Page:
Regenerative stem cell active in human blood vessels could help patients with diabetes and cardiovascular disease
The discovery of a regenerative stem cell active in human blood vessels could help patients with diabetes and cardiovascular disease.
The University of Queensland Centre for Clinical Research's Dr Jatin Patel said the finding overcomes one of the biggest hurdles in understanding cardiovascular disease and how wounds heal.
He has been at the forefront of a skin vascular research program led by UQ's Associate Professor Kiarash Khosrotehrani investigating rare cells that bear the major responsibility of forming and maintaining our blood vessels.
"There had been a lot of conjecture about how blood vessels regenerate in the adult system," Dr Patel said.
"Research had never been able to show if stem cells actually exist in the vascular system but now we can definitively say they do.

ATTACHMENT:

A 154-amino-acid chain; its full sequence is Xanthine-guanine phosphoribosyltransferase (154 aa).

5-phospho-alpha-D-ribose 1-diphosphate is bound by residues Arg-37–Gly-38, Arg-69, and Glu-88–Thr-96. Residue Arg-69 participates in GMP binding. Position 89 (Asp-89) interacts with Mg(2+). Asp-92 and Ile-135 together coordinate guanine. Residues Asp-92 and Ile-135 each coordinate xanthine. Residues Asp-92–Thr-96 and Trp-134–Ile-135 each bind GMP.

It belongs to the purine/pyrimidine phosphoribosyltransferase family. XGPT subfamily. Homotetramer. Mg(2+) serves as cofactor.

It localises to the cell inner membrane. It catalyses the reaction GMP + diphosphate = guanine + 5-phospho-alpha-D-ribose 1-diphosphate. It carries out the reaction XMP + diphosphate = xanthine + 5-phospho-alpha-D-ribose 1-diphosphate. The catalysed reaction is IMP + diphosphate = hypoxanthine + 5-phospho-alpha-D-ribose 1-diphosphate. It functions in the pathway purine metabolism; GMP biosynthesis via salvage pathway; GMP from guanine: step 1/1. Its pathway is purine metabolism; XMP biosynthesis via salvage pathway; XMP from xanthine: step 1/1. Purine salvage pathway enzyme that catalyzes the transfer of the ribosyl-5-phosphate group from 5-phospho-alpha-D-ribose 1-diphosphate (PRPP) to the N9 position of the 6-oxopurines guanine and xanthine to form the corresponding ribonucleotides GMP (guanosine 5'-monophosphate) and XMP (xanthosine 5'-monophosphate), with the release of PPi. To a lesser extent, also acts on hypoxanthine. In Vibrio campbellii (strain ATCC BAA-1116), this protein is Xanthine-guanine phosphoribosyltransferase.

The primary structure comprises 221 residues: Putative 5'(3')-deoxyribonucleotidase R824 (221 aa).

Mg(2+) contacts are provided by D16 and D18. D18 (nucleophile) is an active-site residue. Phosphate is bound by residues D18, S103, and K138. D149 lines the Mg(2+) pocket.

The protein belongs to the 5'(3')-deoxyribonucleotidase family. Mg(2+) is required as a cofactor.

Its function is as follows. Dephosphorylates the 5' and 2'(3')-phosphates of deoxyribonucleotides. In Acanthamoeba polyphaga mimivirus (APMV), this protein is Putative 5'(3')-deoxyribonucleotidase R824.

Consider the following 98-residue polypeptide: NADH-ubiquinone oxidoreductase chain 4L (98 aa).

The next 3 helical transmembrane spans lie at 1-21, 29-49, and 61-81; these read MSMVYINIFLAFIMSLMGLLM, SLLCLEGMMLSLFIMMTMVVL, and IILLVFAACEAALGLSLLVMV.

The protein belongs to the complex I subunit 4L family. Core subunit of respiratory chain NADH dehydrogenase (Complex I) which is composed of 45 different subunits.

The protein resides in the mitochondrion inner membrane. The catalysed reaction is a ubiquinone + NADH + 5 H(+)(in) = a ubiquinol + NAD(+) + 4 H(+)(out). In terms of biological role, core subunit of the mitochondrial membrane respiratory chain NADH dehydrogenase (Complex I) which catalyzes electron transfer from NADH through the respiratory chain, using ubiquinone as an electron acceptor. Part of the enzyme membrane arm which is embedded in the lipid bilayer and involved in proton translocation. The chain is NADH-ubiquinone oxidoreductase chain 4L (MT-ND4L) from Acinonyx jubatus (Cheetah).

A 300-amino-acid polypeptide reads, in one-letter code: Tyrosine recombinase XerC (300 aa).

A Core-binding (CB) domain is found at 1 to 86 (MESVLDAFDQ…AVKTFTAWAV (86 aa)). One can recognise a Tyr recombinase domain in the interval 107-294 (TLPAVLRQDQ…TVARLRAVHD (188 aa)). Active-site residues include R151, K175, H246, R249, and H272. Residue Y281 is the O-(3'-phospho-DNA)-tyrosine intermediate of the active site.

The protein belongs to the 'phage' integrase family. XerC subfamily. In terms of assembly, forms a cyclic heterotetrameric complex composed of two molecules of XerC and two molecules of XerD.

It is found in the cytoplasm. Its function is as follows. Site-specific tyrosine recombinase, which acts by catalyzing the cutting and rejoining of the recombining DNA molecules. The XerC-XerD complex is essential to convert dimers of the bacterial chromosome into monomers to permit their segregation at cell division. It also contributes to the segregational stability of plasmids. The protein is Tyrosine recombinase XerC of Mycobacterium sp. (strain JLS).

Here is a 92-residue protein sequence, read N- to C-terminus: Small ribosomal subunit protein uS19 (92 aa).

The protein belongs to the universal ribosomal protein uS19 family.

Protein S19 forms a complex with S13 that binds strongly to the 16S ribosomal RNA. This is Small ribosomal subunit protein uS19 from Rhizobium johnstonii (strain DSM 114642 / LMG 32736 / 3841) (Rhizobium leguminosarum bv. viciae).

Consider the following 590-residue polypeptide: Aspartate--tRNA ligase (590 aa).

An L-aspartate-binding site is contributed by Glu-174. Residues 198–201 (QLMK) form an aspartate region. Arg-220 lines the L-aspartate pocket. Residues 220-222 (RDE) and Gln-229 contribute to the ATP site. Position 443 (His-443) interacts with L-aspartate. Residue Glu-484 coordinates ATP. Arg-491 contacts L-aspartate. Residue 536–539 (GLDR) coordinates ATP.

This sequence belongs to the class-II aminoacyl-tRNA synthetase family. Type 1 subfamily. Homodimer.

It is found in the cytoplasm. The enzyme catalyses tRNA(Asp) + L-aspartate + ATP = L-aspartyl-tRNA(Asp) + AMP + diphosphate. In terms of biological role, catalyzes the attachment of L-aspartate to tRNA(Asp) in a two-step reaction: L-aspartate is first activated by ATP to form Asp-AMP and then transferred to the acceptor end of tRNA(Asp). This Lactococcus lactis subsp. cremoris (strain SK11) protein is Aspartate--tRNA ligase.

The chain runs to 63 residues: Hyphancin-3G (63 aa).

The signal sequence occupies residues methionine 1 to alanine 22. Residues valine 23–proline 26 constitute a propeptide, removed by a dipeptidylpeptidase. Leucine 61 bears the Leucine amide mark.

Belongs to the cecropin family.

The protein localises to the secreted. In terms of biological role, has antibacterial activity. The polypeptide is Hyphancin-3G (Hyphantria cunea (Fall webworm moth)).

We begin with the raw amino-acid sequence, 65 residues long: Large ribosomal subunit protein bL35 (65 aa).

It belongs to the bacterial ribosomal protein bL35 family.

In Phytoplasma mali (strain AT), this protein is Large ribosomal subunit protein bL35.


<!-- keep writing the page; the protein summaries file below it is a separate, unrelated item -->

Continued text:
"It was believed that if these stem cells did exist that they must originate from bone marrow, but we've determined they actually reside within a person's own blood vessels.
"They have a molecular signature that makes them unique in their function and ability from the surrounding cells."
When a patient has a wound or an injury, the research has found these stem cells work to regenerate the blood vessels, bringing in oxygen, and ultimately close over the wound.
"Unfortunately for patients prone to serious wounds, like diabetic patients with poor circulation, amputations are too frequently an outcome because there is little alternative, Dr Patel said.
"Now we know these regenerative cells exist, we want to develop therapies to speed up the healing process to allow wounds to close over and avoid amputations.
"We'll be looking at how to potentially take very young cells from the placenta, and inject them into older patients to help boost their regenerative capacity.
"This discovery has really clarified the fundamentals of vascular biology so we can take it to the next step and help patients."